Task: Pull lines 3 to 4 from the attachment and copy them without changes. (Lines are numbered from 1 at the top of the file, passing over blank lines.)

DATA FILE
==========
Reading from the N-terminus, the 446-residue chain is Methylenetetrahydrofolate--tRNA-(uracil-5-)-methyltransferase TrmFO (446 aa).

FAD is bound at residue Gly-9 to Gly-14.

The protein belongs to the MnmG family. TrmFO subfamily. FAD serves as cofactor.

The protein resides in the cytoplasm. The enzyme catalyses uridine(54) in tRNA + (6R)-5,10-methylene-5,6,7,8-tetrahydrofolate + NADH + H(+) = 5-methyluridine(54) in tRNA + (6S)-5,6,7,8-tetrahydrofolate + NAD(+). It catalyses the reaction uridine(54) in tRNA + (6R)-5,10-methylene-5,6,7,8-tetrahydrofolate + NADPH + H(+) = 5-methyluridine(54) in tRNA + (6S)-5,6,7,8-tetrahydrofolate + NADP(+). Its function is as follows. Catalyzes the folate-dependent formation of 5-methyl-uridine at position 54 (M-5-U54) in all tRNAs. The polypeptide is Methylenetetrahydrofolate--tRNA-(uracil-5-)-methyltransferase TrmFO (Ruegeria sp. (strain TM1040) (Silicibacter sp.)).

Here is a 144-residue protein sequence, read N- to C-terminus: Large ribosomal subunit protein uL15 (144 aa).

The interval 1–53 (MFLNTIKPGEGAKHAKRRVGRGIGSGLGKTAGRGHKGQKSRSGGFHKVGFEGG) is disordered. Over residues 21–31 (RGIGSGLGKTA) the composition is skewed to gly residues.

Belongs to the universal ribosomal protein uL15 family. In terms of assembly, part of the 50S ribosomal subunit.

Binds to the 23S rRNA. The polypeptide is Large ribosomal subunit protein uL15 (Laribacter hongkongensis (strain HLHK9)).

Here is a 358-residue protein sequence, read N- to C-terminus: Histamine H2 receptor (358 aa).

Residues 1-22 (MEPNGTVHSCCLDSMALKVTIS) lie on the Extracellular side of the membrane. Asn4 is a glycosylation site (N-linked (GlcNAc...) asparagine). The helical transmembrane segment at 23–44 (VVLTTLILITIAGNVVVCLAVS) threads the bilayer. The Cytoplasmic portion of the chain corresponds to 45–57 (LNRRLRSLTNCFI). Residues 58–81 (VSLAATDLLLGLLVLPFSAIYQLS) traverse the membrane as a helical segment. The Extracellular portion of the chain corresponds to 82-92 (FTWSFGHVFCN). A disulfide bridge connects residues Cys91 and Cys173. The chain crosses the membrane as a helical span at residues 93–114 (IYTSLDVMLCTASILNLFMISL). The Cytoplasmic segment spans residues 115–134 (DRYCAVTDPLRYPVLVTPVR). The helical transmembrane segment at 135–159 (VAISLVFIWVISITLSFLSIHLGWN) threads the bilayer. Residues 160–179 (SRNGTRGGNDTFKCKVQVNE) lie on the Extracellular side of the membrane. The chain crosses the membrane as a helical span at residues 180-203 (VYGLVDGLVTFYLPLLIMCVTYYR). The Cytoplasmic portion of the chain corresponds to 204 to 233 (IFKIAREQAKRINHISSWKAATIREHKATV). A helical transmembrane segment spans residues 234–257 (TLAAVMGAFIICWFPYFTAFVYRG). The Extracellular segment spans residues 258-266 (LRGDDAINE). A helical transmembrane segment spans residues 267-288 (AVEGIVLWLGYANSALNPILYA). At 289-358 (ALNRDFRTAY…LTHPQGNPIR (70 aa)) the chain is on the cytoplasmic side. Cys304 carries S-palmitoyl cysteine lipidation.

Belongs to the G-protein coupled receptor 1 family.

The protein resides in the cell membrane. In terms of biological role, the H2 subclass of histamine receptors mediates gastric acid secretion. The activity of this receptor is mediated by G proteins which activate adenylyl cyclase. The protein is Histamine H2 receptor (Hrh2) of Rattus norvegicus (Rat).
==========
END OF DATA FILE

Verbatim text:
The protein belongs to the MnmG family. TrmFO subfamily. FAD serves as cofactor.

The protein resides in the cytoplasm. The enzyme catalyses uridine(54) in tRNA + (6R)-5,10-methylene-5,6,7,8-tetrahydrofolate + NADH + H(+) = 5-methyluridine(54) in tRNA + (6S)-5,6,7,8-tetrahydrofolate + NAD(+). It catalyses the reaction uridine(54) in tRNA + (6R)-5,10-methylene-5,6,7,8-tetrahydrofolate + NADPH + H(+) = 5-methyluridine(54) in tRNA + (6S)-5,6,7,8-tetrahydrofolate + NADP(+). Its function is as follows. Catalyzes the folate-dependent formation of 5-methyl-uridine at position 54 (M-5-U54) in all tRNAs. The polypeptide is Methylenetetrahydrofolate--tRNA-(uracil-5-)-methyltransferase TrmFO (Ruegeria sp. (strain TM1040) (Silicibacter sp.)).